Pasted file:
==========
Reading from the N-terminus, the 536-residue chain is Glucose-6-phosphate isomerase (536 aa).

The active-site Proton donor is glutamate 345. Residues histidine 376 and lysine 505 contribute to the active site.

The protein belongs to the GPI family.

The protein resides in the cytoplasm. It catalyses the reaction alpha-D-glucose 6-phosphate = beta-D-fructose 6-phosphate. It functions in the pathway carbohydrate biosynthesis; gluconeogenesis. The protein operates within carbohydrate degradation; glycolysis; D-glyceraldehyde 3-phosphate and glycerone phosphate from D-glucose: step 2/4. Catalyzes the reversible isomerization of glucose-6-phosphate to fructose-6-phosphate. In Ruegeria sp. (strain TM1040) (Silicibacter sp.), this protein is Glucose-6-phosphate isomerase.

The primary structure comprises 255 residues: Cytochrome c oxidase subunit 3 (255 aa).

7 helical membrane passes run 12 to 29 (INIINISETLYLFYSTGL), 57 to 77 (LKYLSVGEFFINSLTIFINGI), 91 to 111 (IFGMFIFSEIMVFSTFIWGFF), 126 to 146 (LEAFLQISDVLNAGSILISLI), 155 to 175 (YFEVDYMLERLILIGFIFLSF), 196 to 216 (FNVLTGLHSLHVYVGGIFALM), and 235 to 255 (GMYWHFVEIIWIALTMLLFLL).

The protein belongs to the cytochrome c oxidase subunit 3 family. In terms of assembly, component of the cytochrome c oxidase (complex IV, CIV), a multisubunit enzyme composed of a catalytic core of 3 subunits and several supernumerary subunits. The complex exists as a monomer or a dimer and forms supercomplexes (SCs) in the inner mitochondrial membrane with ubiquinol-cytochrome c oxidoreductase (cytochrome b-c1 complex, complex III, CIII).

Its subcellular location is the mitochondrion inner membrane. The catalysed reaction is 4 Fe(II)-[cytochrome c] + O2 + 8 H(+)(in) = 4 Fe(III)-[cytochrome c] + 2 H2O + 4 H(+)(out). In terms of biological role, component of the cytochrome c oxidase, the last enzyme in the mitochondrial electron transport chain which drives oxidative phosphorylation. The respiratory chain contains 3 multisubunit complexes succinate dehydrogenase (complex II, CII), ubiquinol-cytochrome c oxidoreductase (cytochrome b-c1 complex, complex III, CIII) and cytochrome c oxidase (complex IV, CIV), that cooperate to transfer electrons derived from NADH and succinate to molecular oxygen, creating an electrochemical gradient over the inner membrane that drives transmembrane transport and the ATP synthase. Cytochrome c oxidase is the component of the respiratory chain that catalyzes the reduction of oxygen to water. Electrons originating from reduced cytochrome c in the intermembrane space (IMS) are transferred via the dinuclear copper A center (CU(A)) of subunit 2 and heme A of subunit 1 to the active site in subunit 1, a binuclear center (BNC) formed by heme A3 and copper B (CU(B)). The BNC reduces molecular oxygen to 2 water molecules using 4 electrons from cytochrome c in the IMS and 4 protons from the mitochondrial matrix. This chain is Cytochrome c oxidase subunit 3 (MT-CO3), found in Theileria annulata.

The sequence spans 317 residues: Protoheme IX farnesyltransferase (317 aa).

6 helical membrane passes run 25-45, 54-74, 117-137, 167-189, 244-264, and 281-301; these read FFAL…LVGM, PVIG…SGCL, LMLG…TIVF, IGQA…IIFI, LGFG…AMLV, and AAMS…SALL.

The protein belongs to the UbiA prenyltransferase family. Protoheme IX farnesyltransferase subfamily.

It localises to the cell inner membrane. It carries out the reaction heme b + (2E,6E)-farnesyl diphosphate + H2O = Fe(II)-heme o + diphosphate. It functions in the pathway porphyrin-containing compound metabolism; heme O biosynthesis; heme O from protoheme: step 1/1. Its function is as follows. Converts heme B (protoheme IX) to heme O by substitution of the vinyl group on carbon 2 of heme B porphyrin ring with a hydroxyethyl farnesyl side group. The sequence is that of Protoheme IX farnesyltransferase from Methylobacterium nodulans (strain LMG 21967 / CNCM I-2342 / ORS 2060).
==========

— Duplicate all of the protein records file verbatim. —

Reading from the N-terminus, the 536-residue chain is Glucose-6-phosphate isomerase (536 aa).

The active-site Proton donor is glutamate 345. Residues histidine 376 and lysine 505 contribute to the active site.

The protein belongs to the GPI family.

The protein resides in the cytoplasm. It catalyses the reaction alpha-D-glucose 6-phosphate = beta-D-fructose 6-phosphate. It functions in the pathway carbohydrate biosynthesis; gluconeogenesis. The protein operates within carbohydrate degradation; glycolysis; D-glyceraldehyde 3-phosphate and glycerone phosphate from D-glucose: step 2/4. Catalyzes the reversible isomerization of glucose-6-phosphate to fructose-6-phosphate. In Ruegeria sp. (strain TM1040) (Silicibacter sp.), this protein is Glucose-6-phosphate isomerase.

The primary structure comprises 255 residues: Cytochrome c oxidase subunit 3 (255 aa).

7 helical membrane passes run 12 to 29 (INIINISETLYLFYSTGL), 57 to 77 (LKYLSVGEFFINSLTIFINGI), 91 to 111 (IFGMFIFSEIMVFSTFIWGFF), 126 to 146 (LEAFLQISDVLNAGSILISLI), 155 to 175 (YFEVDYMLERLILIGFIFLSF), 196 to 216 (FNVLTGLHSLHVYVGGIFALM), and 235 to 255 (GMYWHFVEIIWIALTMLLFLL).

The protein belongs to the cytochrome c oxidase subunit 3 family. In terms of assembly, component of the cytochrome c oxidase (complex IV, CIV), a multisubunit enzyme composed of a catalytic core of 3 subunits and several supernumerary subunits. The complex exists as a monomer or a dimer and forms supercomplexes (SCs) in the inner mitochondrial membrane with ubiquinol-cytochrome c oxidoreductase (cytochrome b-c1 complex, complex III, CIII).

Its subcellular location is the mitochondrion inner membrane. The catalysed reaction is 4 Fe(II)-[cytochrome c] + O2 + 8 H(+)(in) = 4 Fe(III)-[cytochrome c] + 2 H2O + 4 H(+)(out). In terms of biological role, component of the cytochrome c oxidase, the last enzyme in the mitochondrial electron transport chain which drives oxidative phosphorylation. The respiratory chain contains 3 multisubunit complexes succinate dehydrogenase (complex II, CII), ubiquinol-cytochrome c oxidoreductase (cytochrome b-c1 complex, complex III, CIII) and cytochrome c oxidase (complex IV, CIV), that cooperate to transfer electrons derived from NADH and succinate to molecular oxygen, creating an electrochemical gradient over the inner membrane that drives transmembrane transport and the ATP synthase. Cytochrome c oxidase is the component of the respiratory chain that catalyzes the reduction of oxygen to water. Electrons originating from reduced cytochrome c in the intermembrane space (IMS) are transferred via the dinuclear copper A center (CU(A)) of subunit 2 and heme A of subunit 1 to the active site in subunit 1, a binuclear center (BNC) formed by heme A3 and copper B (CU(B)). The BNC reduces molecular oxygen to 2 water molecules using 4 electrons from cytochrome c in the IMS and 4 protons from the mitochondrial matrix. This chain is Cytochrome c oxidase subunit 3 (MT-CO3), found in Theileria annulata.

The sequence spans 317 residues: Protoheme IX farnesyltransferase (317 aa).

6 helical membrane passes run 25-45, 54-74, 117-137, 167-189, 244-264, and 281-301; these read FFAL…LVGM, PVIG…SGCL, LMLG…TIVF, IGQA…IIFI, LGFG…AMLV, and AAMS…SALL.

The protein belongs to the UbiA prenyltransferase family. Protoheme IX farnesyltransferase subfamily.

It localises to the cell inner membrane. It carries out the reaction heme b + (2E,6E)-farnesyl diphosphate + H2O = Fe(II)-heme o + diphosphate. It functions in the pathway porphyrin-containing compound metabolism; heme O biosynthesis; heme O from protoheme: step 1/1. Its function is as follows. Converts heme B (protoheme IX) to heme O by substitution of the vinyl group on carbon 2 of heme B porphyrin ring with a hydroxyethyl farnesyl side group. The sequence is that of Protoheme IX farnesyltransferase from Methylobacterium nodulans (strain LMG 21967 / CNCM I-2342 / ORS 2060).